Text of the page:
TIP FROM THE GUROO: Your dog shares 99.8% of their genetic make-up with it’s closest ancestor, the wolf. Like wolves, dogs thrive on a high protein, low carbohydrate diet.
Amino acids are the building blocks of protein and are responsible for the development and maintenance of not only muscles, but also other critical body systems including the immune system. Your dog’s body can manufacture 12 of the 22 necessary amino acids. The other 10 “essential” amino acids must be ingested to form proteins. Proteins are necessary for all aspects of growth and development. They carry out the work of the cell by serving as enzymes, receptors, transporters, hormones, antibodies, or communicators that build, maintain, and repair body tissue.
Until the early 20th Century, most domesticated dogs primarily ate table scraps, usually consisting of things like meat, connective tissues, bones, organs, and possibly a few left over veggies. During the Great Depression, however, dog owners were forced to search for cheaper ways to feed their pets. Less raw meat was fed and dogs began eating more grains and cereal products.
This migration from meat to grains spawned a fundamental change in philosophy regarding the way we feed our pets that still exists today. Many mass-marketed, grocery store pet food brands still use ingredients like corn and corn gluten meal as their primary source of protein. While ingredients like corn are still relatively inexpensive, they afford virtually no nutritional value for your dog, can be hard to digest, and are considered some of the leading causes of food allergies.
In the 1990s, a movement began among smaller, independent food manufacturers to replace ingredients like corn, by-products, and artificial preservatives, colors, & flavors with more natural alternatives. Today there are dozens of pet food brands available that derive protein solely from whole, recognizable meat and meal sources. These ingredients should appear at the top of the ingredient panel, and are the foundation of a truly nutritious pet food.
Not sure how much protein your dog needs? Here are a few basic guidelines:
High Protein (34% & Up): Active, working, or competition adult dogs, or small dogs with a high metabolism. Pregnant or lactating dogs also benefit from high protein.
Moderate Protein (23 – 33%): All healthy dogs benefit from at least moderate protein levels, including seniors. We recommend the high end of the moderate range for all puppies.
Low Protein (22% & Under): Dogs experiencing kidney disease, renal failure, or specific food allergies.
Look for: Recognizable meat or meat meal as the first ingredient(s) (Ex., chicken, chicken meal, lamb, lamb, meal, etc.)
Sample Ingredient Panel: Fresh boneless chicken, chicken meal, fresh boneless salmon, turkey meal, herring meal, russet potato, peas, sweet potato…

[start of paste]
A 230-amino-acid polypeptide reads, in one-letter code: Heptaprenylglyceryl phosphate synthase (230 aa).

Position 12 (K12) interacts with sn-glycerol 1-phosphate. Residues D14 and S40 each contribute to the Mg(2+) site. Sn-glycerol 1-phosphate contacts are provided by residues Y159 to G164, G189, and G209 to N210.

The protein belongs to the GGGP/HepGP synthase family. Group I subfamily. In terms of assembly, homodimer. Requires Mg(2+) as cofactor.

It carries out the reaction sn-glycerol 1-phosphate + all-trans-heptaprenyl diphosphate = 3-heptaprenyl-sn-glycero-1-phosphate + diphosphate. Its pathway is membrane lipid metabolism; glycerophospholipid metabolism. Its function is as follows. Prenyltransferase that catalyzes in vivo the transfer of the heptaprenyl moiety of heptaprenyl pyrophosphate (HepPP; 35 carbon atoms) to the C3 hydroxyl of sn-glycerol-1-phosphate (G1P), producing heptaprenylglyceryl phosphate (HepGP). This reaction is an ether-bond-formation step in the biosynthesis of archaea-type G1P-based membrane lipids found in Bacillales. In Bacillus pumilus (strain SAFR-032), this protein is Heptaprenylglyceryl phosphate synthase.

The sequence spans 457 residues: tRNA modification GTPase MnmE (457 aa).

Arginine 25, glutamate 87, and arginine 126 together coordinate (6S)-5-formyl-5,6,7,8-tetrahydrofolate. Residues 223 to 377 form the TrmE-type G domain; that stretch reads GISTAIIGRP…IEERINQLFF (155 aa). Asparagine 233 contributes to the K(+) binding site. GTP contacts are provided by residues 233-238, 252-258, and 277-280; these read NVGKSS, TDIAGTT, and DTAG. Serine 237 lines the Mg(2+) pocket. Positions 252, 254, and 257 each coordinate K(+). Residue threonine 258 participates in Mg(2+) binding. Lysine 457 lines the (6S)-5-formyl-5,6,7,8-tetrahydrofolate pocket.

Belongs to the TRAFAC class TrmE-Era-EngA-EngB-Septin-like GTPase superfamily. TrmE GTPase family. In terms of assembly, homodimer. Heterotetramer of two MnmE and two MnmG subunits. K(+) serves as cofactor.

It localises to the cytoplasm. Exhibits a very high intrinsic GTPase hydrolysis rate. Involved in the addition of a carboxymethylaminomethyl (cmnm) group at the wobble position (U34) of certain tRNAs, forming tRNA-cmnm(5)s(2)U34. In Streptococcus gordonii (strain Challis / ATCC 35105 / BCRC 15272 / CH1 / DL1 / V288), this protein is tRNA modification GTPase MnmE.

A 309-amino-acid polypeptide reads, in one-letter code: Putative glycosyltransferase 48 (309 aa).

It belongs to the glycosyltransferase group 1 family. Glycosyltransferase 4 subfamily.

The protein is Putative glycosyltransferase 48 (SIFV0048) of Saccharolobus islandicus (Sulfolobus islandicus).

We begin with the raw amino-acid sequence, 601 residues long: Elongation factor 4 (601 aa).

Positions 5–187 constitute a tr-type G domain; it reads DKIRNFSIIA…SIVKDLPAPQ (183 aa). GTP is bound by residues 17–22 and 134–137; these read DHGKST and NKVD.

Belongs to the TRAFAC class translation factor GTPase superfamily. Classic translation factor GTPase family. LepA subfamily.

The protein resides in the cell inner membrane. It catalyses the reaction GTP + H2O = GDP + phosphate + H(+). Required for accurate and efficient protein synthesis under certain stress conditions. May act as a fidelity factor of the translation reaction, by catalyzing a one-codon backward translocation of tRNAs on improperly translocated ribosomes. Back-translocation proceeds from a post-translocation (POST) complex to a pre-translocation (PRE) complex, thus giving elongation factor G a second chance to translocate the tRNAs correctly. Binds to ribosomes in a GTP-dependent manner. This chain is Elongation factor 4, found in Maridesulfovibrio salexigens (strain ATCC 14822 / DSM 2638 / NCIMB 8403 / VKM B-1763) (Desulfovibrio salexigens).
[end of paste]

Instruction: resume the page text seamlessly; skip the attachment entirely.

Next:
Avoid: Meat or meat meal with no specific origin or with by-products (Ex., poultry meal, chicken by-product meal, meat meal, bone meal, etc.)
Avoid: Low biological value grains listed as the first few ingredients, including corn, corn gluten, wheat, etc.
Sample Ingredient Panel: Ground yellow corn, chicken by-product meal, corn gluten meal, whole wheat flour, aminal fal preserved with mixed-tocopherols…
Not all protein sources are created equal. Some contain a more complete array of amino acids and are more readily usable in building and repairing your dog’s body than others. Here a few scales that help us determine which proteins are most beneficial:
Biological Value (BV): a measure of the proportion of protein from a food which becomes incorporated into the proteins of an organism’s body (i.e., how much of the protein eaten is used by the body).
Protein Digestibility Corrected Amino Acid Score (PDCAAS): evaluates protein quality based on amino acid requirements and digestibility.
The approach of these methods varies slightly, but their results share a similar conclusion as illustrated below. Animal protein can be expected to demonstrate a significantly higher biological “value” than vegetable protein. In other words, animal proteins are simply more nutritionally usable.
While animal proteins offer more nutritional value for your dog, each protein source contains a specific amino acid make-up. Rotating among primary, quality protein sources every 3 months or so helps to ensure a balanced nutrient intake.
Simply put, meat meal is the dehydrated form of meat. Although fresh meats are beneficial, they are composed of about 70% moisture. Two-thirds of that moisture is removed during the cooking process, possibly resulting in a predominantly grain-based food. As it contains only about 5-10% moisture, meal contributes a more concentrated amount of animal protein making the food more species appropriate. Therefore, the most nutrient-balanced foods typically make use of both meat and meat meal. It’s important to note, however, that not all meal is of the same quality. The best ingredients include a specified meat source such as chicken meal or lamb meal instead of generic sources like meat meal or poultry meal.
Not all by-products are harmful to your dog, as they can include organs and bone. All by-products, however, are nutritionally inferior to specified-source meat and meal and, therefore, are not included in the most nutritious foods.
We believe your dog’s diet should closely resemble that of it’s closest ancestor, the wolf. In other words, a meat-based diet comprised of specified-source meats & meal and whole fruits & vegetables is the best form of nutrition for your dog. Remember that pet food ingredients are listed by weight in descending order. Look for specified meat sources at the top, followed by fruits and vegetables. Avoid artificial preservatives, colors, and flavors. Please do not hesitate to ask our Pack to help you make sense of an ingredient panel or choose food that will meet your dog’s nutritional needs.
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